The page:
Gay Canadians who were married to foreign partners in embassies will only be able to sponsor their spouse for Canadian citizenship if the host country recognizes same-sex marriage, according to recent changes in immigration policy.
Immigration officials said there was a high demand for same-sex sponsorships in 2010, which required a tightening of the policy to close a “possible loophole.”
This change is a little odd. For one, marriage isn’t a requirement for a Canadian to sponsor their partner for citizenship. According to Canada’s immigration guide, common-law partners, even gay ones, are fully recognized. All that’s required is to be in a codependent relationship for a year, and whether or not a spouse’s country of residence has equal marriage rights doesn’t change that.
Moreover, what “loophole” exists here that doesn’t for straight couples? Marriages of convenience are undoubtedly a problem, but this policy change just thwarts gay short-term marriages of convenience while leaving the door to straight ones wide open—and surely the latter is the bigger problem here. I mean, sure, we gays are fond of mail order catalogues, but the return policies are far too limited to find fiancés that way.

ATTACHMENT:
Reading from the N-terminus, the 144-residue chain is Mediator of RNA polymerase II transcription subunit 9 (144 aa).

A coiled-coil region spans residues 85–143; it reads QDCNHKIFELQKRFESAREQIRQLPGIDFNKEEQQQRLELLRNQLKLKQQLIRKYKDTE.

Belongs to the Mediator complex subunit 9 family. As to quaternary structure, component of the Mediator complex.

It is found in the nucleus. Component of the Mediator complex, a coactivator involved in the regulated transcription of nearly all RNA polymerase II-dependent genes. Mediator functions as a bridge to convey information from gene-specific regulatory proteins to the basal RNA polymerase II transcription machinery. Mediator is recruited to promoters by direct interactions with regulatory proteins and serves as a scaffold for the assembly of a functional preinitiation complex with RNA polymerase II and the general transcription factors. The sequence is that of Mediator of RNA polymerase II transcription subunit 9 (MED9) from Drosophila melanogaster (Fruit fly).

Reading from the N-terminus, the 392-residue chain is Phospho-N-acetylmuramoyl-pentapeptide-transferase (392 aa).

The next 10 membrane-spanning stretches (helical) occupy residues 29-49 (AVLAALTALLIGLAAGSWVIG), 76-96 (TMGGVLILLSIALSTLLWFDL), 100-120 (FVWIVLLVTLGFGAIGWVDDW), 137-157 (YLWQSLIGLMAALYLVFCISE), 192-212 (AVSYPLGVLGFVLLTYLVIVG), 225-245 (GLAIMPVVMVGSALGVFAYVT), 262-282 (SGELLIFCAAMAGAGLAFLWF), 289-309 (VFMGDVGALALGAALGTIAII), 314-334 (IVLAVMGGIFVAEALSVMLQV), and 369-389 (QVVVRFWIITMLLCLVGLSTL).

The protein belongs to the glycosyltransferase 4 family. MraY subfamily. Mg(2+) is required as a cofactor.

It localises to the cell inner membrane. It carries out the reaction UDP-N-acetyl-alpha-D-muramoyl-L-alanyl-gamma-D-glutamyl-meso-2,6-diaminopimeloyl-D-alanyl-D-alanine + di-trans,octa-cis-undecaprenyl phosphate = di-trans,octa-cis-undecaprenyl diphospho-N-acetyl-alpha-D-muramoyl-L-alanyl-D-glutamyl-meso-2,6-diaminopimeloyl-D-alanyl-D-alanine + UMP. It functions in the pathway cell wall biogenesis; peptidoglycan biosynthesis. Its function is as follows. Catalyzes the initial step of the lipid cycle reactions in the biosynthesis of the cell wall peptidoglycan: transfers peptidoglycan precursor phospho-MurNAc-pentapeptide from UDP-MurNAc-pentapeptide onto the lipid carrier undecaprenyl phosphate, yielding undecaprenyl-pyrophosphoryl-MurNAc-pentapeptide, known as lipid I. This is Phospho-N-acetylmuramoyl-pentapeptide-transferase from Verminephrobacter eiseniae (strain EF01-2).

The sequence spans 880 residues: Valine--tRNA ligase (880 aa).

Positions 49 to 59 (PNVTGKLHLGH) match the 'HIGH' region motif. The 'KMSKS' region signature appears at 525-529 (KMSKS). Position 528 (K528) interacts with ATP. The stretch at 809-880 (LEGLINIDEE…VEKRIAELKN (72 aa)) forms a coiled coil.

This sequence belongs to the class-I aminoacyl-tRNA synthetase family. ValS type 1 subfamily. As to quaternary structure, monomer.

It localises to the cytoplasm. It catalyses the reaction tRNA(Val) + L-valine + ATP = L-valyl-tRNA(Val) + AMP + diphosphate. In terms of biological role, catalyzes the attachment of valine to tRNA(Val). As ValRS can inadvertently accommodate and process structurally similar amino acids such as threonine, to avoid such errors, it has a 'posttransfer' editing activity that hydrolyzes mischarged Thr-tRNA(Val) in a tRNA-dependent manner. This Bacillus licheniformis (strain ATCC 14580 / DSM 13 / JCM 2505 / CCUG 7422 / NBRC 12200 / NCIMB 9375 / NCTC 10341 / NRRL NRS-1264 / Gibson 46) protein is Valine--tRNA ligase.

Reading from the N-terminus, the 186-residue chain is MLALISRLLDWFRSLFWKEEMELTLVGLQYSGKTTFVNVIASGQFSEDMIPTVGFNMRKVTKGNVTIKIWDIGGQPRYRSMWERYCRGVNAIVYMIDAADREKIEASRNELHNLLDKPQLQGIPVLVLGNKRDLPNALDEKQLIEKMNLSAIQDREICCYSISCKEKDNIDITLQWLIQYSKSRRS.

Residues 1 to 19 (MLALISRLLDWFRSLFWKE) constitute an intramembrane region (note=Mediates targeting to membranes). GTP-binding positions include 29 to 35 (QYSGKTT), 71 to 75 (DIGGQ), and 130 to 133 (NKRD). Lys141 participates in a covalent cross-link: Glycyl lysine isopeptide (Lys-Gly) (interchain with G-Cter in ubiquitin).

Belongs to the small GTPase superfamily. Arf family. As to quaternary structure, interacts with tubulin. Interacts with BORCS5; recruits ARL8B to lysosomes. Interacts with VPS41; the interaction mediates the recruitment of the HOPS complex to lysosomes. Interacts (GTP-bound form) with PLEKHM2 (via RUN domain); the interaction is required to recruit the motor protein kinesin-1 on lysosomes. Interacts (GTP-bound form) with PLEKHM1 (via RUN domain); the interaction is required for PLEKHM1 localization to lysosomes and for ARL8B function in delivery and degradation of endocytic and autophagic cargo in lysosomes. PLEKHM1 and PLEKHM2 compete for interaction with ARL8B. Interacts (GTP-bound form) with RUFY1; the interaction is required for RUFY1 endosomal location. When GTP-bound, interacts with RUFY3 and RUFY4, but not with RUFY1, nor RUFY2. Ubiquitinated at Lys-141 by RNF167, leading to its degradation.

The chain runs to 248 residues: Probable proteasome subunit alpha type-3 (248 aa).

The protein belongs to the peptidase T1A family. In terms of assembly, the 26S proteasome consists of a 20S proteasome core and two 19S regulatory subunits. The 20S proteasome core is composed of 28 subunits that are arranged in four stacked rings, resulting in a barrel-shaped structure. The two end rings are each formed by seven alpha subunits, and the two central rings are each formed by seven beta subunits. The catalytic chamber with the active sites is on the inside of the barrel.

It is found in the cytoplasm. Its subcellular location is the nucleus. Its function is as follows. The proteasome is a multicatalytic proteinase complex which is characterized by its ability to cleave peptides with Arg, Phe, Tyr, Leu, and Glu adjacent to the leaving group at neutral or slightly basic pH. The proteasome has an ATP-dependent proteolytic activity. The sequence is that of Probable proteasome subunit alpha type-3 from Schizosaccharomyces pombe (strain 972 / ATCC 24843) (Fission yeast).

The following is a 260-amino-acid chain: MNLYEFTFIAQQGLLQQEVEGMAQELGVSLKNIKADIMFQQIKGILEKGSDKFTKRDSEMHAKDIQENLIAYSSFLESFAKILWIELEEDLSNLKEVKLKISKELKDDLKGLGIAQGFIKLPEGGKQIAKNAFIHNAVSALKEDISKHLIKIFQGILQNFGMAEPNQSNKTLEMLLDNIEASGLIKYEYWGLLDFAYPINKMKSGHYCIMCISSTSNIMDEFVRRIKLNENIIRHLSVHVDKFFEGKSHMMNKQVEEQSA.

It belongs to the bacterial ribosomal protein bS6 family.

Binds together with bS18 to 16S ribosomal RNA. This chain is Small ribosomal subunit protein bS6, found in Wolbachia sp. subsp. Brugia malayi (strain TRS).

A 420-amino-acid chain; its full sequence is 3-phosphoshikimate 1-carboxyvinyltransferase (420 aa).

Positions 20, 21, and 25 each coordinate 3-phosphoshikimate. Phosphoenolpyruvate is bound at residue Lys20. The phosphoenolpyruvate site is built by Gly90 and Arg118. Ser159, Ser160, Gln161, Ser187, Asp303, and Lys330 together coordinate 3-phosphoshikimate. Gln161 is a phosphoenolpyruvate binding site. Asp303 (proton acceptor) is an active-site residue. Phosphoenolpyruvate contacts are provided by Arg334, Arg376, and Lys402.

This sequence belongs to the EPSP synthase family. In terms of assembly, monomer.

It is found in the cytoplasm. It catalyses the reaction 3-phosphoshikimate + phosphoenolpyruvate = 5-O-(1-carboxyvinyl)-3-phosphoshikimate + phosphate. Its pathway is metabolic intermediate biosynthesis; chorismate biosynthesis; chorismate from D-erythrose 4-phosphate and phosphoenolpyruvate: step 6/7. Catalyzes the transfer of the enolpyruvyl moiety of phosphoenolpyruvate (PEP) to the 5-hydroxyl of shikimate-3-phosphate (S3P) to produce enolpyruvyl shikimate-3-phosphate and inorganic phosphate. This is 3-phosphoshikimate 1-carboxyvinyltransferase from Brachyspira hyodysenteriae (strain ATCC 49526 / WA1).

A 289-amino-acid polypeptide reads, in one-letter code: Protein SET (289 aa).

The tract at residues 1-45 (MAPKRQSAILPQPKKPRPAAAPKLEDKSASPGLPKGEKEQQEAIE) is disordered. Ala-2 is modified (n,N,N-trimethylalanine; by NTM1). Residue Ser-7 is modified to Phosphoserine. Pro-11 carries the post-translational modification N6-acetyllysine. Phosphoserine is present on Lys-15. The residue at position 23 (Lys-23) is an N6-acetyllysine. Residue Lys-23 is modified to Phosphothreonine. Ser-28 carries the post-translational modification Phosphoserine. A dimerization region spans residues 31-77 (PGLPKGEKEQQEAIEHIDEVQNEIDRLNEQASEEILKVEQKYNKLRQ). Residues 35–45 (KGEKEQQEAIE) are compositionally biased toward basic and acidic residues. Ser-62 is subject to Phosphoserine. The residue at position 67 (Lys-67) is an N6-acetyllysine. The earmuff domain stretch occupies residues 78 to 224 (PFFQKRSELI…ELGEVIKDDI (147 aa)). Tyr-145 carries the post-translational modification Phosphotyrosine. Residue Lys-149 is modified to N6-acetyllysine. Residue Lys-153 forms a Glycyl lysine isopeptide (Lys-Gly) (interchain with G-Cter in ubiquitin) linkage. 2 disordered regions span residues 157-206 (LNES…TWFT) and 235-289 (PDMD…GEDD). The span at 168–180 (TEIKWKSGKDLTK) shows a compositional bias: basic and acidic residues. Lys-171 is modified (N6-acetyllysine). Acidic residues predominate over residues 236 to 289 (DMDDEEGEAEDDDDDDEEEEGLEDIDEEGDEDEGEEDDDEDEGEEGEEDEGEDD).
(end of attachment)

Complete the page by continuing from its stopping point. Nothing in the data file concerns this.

Update, January 13th: According to some sharp investigation by Xtra, the CIC’s embassy marriage rules are not recent at all, having been in place for ages. There’s no explanation as to why the Toronto SUN reported the change as recent, nor as to why they attributed the change as a means to close a “loophole.” Nevertheless, I still think the specific mention of same-sex marriage legality in the CIC’s rules is bizarre. Inconsistent, too, considering that straight marriages are legal everywhere. After all, if the benefit of sponsoring a married spouse over a common-law partner is to take advantage of a shorter codependency period, then straight couples can use (or abuse) this advantage more readily than gay ones.